The twinkle in my stepson’s eyes should have told me I was in for it.
He and his wife were up from Jersey for a Christmas visit. It was a month after I’d killed my first deer. And we were opening gifts.
The box was small. Pushing aside the tissue paper, I saw the silvery gleam of spreading antlers. Uh oh. I drew out a shiny reindeer, an ornament for the tree.
He’d taped a tiny circle of paper to its chest. Drawn on the paper were the concentric circles of a bull’s eye target, reminiscent of the old Gary Larson cartoon: “Bummer of a birthmark, Hal.” Also attached to the ornament was a tag—“Tovar: Let my people go.”
We laughed so hard it hurt.
When I broiled venison tenderloin that weekend, my stepson ate with gusto. He also snapped a photo of the meat starting to sizzle in the oven and emailed the picture to his brother, who’d just moved out West—with a caption: “There’s an opening on Santa’s sleigh team this year.”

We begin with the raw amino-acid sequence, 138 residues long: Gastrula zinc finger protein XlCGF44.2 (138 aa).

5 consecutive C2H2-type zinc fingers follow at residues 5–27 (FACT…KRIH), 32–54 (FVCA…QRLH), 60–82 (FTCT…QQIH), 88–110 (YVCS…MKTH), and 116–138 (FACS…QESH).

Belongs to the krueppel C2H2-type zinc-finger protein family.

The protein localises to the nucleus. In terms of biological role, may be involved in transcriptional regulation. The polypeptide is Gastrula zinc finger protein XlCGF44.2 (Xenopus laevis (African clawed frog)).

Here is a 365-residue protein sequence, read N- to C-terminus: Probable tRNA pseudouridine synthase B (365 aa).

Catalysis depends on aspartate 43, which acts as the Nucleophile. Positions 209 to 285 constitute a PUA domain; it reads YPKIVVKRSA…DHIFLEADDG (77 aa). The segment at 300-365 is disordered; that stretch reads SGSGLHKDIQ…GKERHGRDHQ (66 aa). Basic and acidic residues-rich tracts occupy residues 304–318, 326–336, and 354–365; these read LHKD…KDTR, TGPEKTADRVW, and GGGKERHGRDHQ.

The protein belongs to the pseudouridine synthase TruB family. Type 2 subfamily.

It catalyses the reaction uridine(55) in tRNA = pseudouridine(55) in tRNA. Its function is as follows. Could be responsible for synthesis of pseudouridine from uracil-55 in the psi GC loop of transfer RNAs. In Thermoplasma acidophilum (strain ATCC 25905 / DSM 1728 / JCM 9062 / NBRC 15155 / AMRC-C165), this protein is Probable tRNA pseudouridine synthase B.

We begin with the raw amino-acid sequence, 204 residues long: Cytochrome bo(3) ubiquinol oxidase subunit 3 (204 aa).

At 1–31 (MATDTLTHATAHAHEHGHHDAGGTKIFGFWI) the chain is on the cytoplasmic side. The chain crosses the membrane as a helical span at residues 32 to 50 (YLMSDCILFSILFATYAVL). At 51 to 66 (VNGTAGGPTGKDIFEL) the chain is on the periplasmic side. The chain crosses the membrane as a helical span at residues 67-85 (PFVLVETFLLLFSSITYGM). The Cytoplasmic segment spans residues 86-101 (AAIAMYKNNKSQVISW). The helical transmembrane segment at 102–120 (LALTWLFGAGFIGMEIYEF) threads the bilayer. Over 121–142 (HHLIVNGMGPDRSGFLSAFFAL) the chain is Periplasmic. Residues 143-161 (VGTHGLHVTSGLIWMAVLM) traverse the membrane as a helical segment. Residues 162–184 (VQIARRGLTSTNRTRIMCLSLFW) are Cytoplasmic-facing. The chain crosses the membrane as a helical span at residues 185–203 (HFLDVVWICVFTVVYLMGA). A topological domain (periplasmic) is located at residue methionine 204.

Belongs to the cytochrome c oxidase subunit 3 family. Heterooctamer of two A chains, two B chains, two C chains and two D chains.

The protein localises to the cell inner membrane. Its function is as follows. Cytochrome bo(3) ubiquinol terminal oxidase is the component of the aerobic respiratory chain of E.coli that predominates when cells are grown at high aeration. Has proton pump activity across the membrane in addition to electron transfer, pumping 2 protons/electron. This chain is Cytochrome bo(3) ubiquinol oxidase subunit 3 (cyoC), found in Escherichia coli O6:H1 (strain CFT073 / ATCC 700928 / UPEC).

And just a month ago, after Cath and I had our vehicular encounter with the doe, I talked with him by phone. He suggested that I might soon receive an anonymous letter composed of alphabet characters clipped from magazines and pasted to a sheet of paper, reading: “Mr. Cerulli: That was a warning shot. Next time we won’t miss.”
Every time he cracks a joke like that—gently razzing me about having become a hunter—I laugh. It reminds me not to take myself too seriously, even when life and death are on the table.
It reminds me, too, of how much I care about animals and their perspectives. Though I doubt ungulates quote the Bible or conspire to launch themselves at hunters’ cars, I do ponder what an old Koyukon man told anthropologist Richard Nelson: “Every animal knows way more than you do.” And I wonder: Given how much I care, is hunting the right path for me? I think so. But how sure am I?
Better that I shouldn’t lose sight of the questions. Better that I shouldn’t slip into certainty. “Human beings,” as Laurens van der Post put it, “are perhaps never more frightening than when they are convinced beyond doubt that they are right.”
© 2010 Tovar Cerulli